School is closed but help in not!

Assessing important components of reading does not require administering an exhaustive battery
of tests to every struggling reader. With dramatic changes in schooling, remote learning is challenging, but ever more difficult for learners with reading difficulty. Providing opportunities for reading intervention beyond the primary grades is essential. First Aid for Readers might be just what remote learners need!

Reviews and how to keep your sanity

Most art forms comes from within; eventually released like a fledgling and leave the nest. The emancipation is not without anticipation, and the artist, if they want it or not, will find their work reviewed. And when this occurs, each individual artist must call upon their inner self; for criticism can be like a finding a flower and then suddenly getting stung by a bee.

On the other hand……Just remember… reviews are like a storms; some hurt the ego, while others appear like a rainbow.

#Thankyou @readersfavorite for my rainbow!

A well-balanced meal can lead to good (reading) habits

Children need a variety of foods to be strong and healthy; but they also require a varied reading diet to stimulate lifelong reading. As such, why not combine the two by having them design their own reading menus with at least one serving of:

* Fruits & Vegetables – Poetry
* Soup – Current Events
* Fish – Science/Nature
* Meat – Biography/History
* Dessert – Fiction
* Milk – Sports/Hobbies
* After-dinner mint – Comics

Not all readers are created equal but like the saying by Maimonides in the 12th century said: Give a man a fish and you feed him for a day; teach a man to fish and you feed him for a lifetime. By offering a banquet of reading they should find something delectable!

So, if you want to help someone make sense of the world, give the gift of reading. It’s delicious!

Picture book month!

Who Knew?

I just found out that it’s picture book month, a time to pull out all those wonderful books and share a bit of your time. Some of my favorites are wordless, where the pictures guide your own imaginary story.

Alphabet books embellished with pictures are always an enjoyable way for our youngest pre-readers to spend a bit of quiet time.

Sun safely

So have a little bit of fun and celebrate!

Reading is power…

A growing child needs a variety of foods to be strong and healthy; but they also require a varied reading diet to stimulate lifelong reading. A daily well- balanced reading diet may be designed using a menu with at least one serving of:

Fruits & Vegetables – Poetry

Soup – Current Events

Fish – Science/Nature

Meat – Biography/History

Dessert – Fiction

Milk – Sports/Hobbies

After-dinner mint – Comics

But what happens when reading does not go down as well as intended? Allow reading deficits to go on for too long and they can manifest into more than a dislike for reading. Not all readers are created equal but like the saying by Maimonides: Give a man a fish and you feed him for a day; teach a man to fish and you feed him for a lifetime. The analogy is that offering reading strategies help readers become better readers.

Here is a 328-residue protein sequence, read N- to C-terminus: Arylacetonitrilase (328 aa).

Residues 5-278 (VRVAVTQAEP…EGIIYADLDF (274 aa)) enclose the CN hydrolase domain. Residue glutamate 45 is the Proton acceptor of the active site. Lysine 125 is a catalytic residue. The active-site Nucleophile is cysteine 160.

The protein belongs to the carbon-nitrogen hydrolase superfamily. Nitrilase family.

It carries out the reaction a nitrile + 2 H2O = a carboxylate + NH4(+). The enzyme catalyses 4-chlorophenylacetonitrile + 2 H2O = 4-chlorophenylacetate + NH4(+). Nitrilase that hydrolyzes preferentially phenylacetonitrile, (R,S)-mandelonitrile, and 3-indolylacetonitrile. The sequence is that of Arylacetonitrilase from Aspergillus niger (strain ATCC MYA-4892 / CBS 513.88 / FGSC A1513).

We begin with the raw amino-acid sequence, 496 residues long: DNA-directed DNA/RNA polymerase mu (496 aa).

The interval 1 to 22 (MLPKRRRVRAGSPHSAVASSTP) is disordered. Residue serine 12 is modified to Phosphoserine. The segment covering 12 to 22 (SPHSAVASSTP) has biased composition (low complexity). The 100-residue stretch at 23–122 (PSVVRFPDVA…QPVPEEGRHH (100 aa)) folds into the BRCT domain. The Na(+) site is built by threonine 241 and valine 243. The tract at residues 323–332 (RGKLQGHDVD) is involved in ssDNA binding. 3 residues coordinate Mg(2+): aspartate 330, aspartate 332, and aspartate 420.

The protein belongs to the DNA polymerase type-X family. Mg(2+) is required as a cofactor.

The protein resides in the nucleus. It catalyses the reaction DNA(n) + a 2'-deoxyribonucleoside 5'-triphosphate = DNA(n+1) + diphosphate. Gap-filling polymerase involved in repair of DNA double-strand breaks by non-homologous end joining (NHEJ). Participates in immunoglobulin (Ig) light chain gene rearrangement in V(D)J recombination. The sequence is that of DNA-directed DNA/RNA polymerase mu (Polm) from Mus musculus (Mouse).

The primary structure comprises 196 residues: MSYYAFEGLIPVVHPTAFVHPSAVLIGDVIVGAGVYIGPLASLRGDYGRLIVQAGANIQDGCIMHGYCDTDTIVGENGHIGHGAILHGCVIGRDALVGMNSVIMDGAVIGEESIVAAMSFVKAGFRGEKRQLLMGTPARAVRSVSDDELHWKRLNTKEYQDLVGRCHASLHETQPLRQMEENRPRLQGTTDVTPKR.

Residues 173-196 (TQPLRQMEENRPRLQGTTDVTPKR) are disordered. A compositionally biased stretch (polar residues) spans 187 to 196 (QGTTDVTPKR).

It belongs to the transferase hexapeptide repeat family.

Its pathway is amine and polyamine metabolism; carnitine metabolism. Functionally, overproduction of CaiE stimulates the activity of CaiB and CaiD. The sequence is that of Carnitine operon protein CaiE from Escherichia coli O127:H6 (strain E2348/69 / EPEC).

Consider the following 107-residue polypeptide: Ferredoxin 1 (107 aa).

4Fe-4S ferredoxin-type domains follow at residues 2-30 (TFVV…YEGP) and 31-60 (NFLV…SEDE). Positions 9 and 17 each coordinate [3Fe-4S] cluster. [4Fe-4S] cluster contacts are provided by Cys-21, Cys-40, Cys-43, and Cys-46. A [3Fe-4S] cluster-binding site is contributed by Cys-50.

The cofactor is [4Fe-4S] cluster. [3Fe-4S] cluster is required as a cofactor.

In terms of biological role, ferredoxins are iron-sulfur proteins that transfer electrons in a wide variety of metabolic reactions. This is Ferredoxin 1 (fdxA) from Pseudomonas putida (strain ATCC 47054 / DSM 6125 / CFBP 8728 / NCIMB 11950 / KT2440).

So, if you want to help someone make sense of the world, give the gift of reading.

Death in the classroom

the pearl_2At least once during the English teacher’s career, we inflict the heinous crime of beating a perfectly good novel to death. I must confess that some time ago, during my maiden voyage as a new teacher, I perpetrated such an offense against The Pearl.

It all began one day in September as a perfectly legitimate assignment. I was to instruct the students on all the literary nuances that could be squeezed out of the novel. My class of eighth graders and I commenced with an author biography, a lively testament to John Steinbeck’s literary genius. It was from here that we embarked on our thoughtful migration into the book.

As we began to decipher each chapter, characters were delicately probed and analyzed. It was imperative that we assess traits and dispositions. We wanted to understand who and what each character stood for, their symbolic relationship to themselves as individuals and to mankind.
Discussions of the “settings” were tabled. Cooperative group activities were exercised. Students were given opportunity to examine both the historical significance of the novel’s setting, as well as the geographic clues that were relayed to us by the author. And, as if this wasn’t enough, we explored “themes”; the struggle for existence, free will vs. determination, social class, and oppression to a minority group.

September was creeping into October, and by this time of the dissection, these kids were screaming for mercy. But no, relentlessly we pushed on. After all, we had only touched the surface; we needed to consider, “STYLE”! Even though there are a mere six chapters, we sought after metaphors, similes, phrases, and descriptions!
With the patience of an archaeologist, we left no page untouched. Our mission was now to decipher the “point of view,” the third person narrative, our omnipotent action teller who guides us through the universal parable. Determined to seek out more, we struggled with “form and structure.” Was this important novel merely a simple legend or was it an allegory designed to teach us a moral lesson? This probing question lasted a good two classes. With pens in hands, we highlighted, scribbled notes in the margins, and to be sure, probably exhausted any pleasure that was intended by our notable American author, Steinbeck.

So, I confess, I killed The Pearl in a purely selfish attempt to teach the great American novel, to impose my love of literature and all its wonders.